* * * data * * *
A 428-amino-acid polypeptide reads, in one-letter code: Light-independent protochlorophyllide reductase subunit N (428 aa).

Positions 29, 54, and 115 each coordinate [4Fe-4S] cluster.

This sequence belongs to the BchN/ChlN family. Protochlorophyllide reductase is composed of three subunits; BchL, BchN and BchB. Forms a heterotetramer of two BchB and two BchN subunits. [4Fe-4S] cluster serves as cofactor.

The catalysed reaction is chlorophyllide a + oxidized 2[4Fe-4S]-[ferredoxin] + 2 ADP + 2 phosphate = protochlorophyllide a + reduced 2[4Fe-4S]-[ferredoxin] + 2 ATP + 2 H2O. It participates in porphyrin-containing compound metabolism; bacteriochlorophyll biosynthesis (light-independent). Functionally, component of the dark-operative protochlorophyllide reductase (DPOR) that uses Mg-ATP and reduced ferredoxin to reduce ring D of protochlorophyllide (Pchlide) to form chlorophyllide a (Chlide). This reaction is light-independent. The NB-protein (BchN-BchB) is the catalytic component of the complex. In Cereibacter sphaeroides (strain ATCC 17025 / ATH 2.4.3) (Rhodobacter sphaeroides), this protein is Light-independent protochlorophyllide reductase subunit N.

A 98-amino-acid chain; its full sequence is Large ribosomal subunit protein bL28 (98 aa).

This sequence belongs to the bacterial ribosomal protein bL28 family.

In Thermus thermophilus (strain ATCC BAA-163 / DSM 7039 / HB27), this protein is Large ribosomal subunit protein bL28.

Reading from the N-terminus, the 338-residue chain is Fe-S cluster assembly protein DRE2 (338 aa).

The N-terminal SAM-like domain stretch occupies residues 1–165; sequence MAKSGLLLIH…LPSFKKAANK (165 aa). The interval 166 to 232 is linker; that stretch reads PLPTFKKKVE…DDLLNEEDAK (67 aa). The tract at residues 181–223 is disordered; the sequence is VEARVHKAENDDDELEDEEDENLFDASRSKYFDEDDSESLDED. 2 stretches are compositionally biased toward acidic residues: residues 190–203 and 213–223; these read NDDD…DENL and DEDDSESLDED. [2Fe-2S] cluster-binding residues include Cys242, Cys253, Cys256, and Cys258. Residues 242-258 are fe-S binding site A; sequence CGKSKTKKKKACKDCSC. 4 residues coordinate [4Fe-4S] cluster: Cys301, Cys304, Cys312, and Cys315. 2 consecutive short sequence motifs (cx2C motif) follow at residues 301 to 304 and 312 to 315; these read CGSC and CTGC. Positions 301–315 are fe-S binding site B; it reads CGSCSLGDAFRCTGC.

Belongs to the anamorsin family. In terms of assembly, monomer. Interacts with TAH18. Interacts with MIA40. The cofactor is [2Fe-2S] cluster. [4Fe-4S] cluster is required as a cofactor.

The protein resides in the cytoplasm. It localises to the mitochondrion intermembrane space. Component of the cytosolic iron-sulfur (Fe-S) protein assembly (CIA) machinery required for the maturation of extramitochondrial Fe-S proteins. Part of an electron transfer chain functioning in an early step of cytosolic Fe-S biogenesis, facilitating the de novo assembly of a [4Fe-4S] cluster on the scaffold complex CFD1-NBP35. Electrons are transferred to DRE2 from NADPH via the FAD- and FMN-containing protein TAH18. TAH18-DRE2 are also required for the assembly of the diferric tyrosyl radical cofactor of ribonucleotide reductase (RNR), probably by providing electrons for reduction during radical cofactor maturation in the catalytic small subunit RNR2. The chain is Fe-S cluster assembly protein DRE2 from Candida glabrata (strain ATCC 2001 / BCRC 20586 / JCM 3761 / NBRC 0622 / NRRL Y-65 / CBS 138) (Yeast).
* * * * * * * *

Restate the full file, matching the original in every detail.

A 428-amino-acid polypeptide reads, in one-letter code: Light-independent protochlorophyllide reductase subunit N (428 aa).

Positions 29, 54, and 115 each coordinate [4Fe-4S] cluster.

This sequence belongs to the BchN/ChlN family. Protochlorophyllide reductase is composed of three subunits; BchL, BchN and BchB. Forms a heterotetramer of two BchB and two BchN subunits. [4Fe-4S] cluster serves as cofactor.

The catalysed reaction is chlorophyllide a + oxidized 2[4Fe-4S]-[ferredoxin] + 2 ADP + 2 phosphate = protochlorophyllide a + reduced 2[4Fe-4S]-[ferredoxin] + 2 ATP + 2 H2O. It participates in porphyrin-containing compound metabolism; bacteriochlorophyll biosynthesis (light-independent). Functionally, component of the dark-operative protochlorophyllide reductase (DPOR) that uses Mg-ATP and reduced ferredoxin to reduce ring D of protochlorophyllide (Pchlide) to form chlorophyllide a (Chlide). This reaction is light-independent. The NB-protein (BchN-BchB) is the catalytic component of the complex. In Cereibacter sphaeroides (strain ATCC 17025 / ATH 2.4.3) (Rhodobacter sphaeroides), this protein is Light-independent protochlorophyllide reductase subunit N.

A 98-amino-acid chain; its full sequence is Large ribosomal subunit protein bL28 (98 aa).

This sequence belongs to the bacterial ribosomal protein bL28 family.

In Thermus thermophilus (strain ATCC BAA-163 / DSM 7039 / HB27), this protein is Large ribosomal subunit protein bL28.

Reading from the N-terminus, the 338-residue chain is Fe-S cluster assembly protein DRE2 (338 aa).

The N-terminal SAM-like domain stretch occupies residues 1–165; sequence MAKSGLLLIH…LPSFKKAANK (165 aa). The interval 166 to 232 is linker; that stretch reads PLPTFKKKVE…DDLLNEEDAK (67 aa). The tract at residues 181–223 is disordered; the sequence is VEARVHKAENDDDELEDEEDENLFDASRSKYFDEDDSESLDED. 2 stretches are compositionally biased toward acidic residues: residues 190–203 and 213–223; these read NDDD…DENL and DEDDSESLDED. [2Fe-2S] cluster-binding residues include Cys242, Cys253, Cys256, and Cys258. Residues 242-258 are fe-S binding site A; sequence CGKSKTKKKKACKDCSC. 4 residues coordinate [4Fe-4S] cluster: Cys301, Cys304, Cys312, and Cys315. 2 consecutive short sequence motifs (cx2C motif) follow at residues 301 to 304 and 312 to 315; these read CGSC and CTGC. Positions 301–315 are fe-S binding site B; it reads CGSCSLGDAFRCTGC.

Belongs to the anamorsin family. In terms of assembly, monomer. Interacts with TAH18. Interacts with MIA40. The cofactor is [2Fe-2S] cluster. [4Fe-4S] cluster is required as a cofactor.

The protein resides in the cytoplasm. It localises to the mitochondrion intermembrane space. Component of the cytosolic iron-sulfur (Fe-S) protein assembly (CIA) machinery required for the maturation of extramitochondrial Fe-S proteins. Part of an electron transfer chain functioning in an early step of cytosolic Fe-S biogenesis, facilitating the de novo assembly of a [4Fe-4S] cluster on the scaffold complex CFD1-NBP35. Electrons are transferred to DRE2 from NADPH via the FAD- and FMN-containing protein TAH18. TAH18-DRE2 are also required for the assembly of the diferric tyrosyl radical cofactor of ribonucleotide reductase (RNR), probably by providing electrons for reduction during radical cofactor maturation in the catalytic small subunit RNR2. The chain is Fe-S cluster assembly protein DRE2 from Candida glabrata (strain ATCC 2001 / BCRC 20586 / JCM 3761 / NBRC 0622 / NRRL Y-65 / CBS 138) (Yeast).